Providing opportunities for young, talented artists is immensely important, Swinimer says. When he started working with Madeline Merlo, she wasn’t a songwriter. He suggested she work on her songwriting, explaining that it would be a different experience singing her own words, and that the more skills she had, the easier it would be to make a living in music.
“A big thing with someone who hasn’t done a lot of writing is, you have to convince them that there’s no such thing as stupid ideas,” says Swinimer. “Some of my best ideas have come from my worst ideas. It happens often.”
Conversely, playing the egotistical “I’ve had success and you haven’t yet card, he says, is counter-productive. “I respect people who’ve had success,” he says, “but once you’re in the room working together, just get the best out of the person sitting across from you. And the first, most important thing to do in order to get the best from them is to make them feel comfortable; to value their ideas and make them confident and brave enough to not fear throwing out an idea that doesn’t work. You need those ideas. They’re not going to be what we’ll use, but they may change my thinking about something.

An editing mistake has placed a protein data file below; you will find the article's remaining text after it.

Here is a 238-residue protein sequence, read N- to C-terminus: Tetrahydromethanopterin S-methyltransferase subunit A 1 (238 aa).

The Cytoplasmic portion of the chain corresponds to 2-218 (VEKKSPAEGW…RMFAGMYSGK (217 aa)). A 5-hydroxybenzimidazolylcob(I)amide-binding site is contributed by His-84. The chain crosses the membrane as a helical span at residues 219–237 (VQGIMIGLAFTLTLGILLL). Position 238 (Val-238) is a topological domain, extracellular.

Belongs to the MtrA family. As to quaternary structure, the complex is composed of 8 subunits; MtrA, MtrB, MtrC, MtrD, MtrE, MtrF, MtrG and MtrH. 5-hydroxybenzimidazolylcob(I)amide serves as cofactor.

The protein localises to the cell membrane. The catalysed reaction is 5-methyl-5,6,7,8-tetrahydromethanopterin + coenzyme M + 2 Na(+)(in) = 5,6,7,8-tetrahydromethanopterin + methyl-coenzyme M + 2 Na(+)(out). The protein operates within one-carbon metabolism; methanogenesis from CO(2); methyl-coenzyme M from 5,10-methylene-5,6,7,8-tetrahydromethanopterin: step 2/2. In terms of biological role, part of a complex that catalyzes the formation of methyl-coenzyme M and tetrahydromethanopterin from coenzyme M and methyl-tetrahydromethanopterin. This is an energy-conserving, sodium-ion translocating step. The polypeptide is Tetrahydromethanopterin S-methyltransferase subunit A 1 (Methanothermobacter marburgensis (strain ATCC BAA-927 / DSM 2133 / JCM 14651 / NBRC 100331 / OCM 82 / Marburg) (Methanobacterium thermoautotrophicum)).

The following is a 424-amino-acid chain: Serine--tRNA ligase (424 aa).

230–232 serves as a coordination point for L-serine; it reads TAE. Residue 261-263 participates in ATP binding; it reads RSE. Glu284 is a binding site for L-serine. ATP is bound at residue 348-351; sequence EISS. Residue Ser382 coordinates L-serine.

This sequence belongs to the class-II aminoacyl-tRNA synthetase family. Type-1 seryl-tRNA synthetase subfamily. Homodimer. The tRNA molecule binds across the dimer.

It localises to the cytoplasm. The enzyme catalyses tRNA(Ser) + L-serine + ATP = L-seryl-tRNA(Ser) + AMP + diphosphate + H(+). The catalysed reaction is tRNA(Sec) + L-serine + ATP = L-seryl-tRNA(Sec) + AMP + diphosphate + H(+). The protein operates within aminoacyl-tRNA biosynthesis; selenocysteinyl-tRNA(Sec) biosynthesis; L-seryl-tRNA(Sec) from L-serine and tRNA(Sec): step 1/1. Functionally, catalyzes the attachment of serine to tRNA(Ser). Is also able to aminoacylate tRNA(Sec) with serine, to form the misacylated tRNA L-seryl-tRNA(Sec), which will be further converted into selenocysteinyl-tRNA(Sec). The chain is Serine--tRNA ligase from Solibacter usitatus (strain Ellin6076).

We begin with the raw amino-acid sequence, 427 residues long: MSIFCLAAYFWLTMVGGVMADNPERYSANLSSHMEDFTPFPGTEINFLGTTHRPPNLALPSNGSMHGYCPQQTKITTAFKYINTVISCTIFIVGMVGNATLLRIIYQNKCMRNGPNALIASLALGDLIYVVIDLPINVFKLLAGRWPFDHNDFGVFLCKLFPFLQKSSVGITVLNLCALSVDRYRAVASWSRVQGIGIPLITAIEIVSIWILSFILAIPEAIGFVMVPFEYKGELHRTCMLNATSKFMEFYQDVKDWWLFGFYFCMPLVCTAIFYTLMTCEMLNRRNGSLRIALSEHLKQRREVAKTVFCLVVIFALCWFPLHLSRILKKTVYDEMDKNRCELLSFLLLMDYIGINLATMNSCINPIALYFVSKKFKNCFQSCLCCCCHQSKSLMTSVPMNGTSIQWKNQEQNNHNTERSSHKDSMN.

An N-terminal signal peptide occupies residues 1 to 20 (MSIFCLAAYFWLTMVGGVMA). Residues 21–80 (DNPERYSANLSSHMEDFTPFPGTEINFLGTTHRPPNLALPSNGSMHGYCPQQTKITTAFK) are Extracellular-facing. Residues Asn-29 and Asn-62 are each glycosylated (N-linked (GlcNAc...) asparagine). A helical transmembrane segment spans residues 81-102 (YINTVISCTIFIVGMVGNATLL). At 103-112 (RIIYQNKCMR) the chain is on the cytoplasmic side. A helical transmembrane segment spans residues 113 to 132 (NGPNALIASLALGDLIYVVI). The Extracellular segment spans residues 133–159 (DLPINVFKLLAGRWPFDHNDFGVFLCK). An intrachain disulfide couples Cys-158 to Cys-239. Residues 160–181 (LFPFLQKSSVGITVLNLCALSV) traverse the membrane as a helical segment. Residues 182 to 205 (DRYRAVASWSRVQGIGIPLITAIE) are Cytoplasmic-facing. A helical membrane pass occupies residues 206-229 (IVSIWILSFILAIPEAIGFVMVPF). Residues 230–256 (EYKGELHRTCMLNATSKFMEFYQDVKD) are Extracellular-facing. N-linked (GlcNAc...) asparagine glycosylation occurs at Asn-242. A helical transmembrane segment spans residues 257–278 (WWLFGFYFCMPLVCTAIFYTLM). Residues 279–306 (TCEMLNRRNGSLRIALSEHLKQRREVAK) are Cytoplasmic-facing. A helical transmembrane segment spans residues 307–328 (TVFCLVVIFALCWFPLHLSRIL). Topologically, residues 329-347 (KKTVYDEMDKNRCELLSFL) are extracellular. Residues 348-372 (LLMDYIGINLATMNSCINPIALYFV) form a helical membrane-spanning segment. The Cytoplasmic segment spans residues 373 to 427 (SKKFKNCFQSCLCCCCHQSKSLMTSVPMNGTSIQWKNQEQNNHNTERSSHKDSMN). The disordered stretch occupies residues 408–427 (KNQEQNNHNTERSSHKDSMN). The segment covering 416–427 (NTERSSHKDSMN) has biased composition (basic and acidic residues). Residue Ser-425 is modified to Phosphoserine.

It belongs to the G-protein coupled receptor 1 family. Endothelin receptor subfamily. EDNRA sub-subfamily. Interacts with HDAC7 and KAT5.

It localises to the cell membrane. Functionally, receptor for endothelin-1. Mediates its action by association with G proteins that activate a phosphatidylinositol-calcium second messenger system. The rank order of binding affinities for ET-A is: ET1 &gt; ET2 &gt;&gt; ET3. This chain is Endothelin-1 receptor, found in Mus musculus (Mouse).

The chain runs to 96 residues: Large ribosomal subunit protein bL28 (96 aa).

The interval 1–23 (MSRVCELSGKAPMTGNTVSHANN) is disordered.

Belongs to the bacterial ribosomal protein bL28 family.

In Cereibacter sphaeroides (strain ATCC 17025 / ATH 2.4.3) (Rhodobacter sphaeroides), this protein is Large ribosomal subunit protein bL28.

“It’s the end result that counts,” he says. “Everything you do is aimed at getting a result that you can be proud of and maybe will resonate with people. I work with a lot of artists who don’t have a ton of experience as songwriters. Watching them grow – that development process – is part of what I take the most pride in.
“Madeline’s become an amazing songwriter and one of my favourite people to write with, but the first time we wrote she was quiet and nervous. I had to dig to get ideas out of her. Now she’s amazing, and writing on a lot of her music. You get this fatherly feeling of pride when someone you’ve worked with, who you’ve watched work hard and struggle, grows and becomes successful. So that decision I made in the early days, to only work with people I wanted to work with, because I stuck to it, meant everything changed in my career and my life.”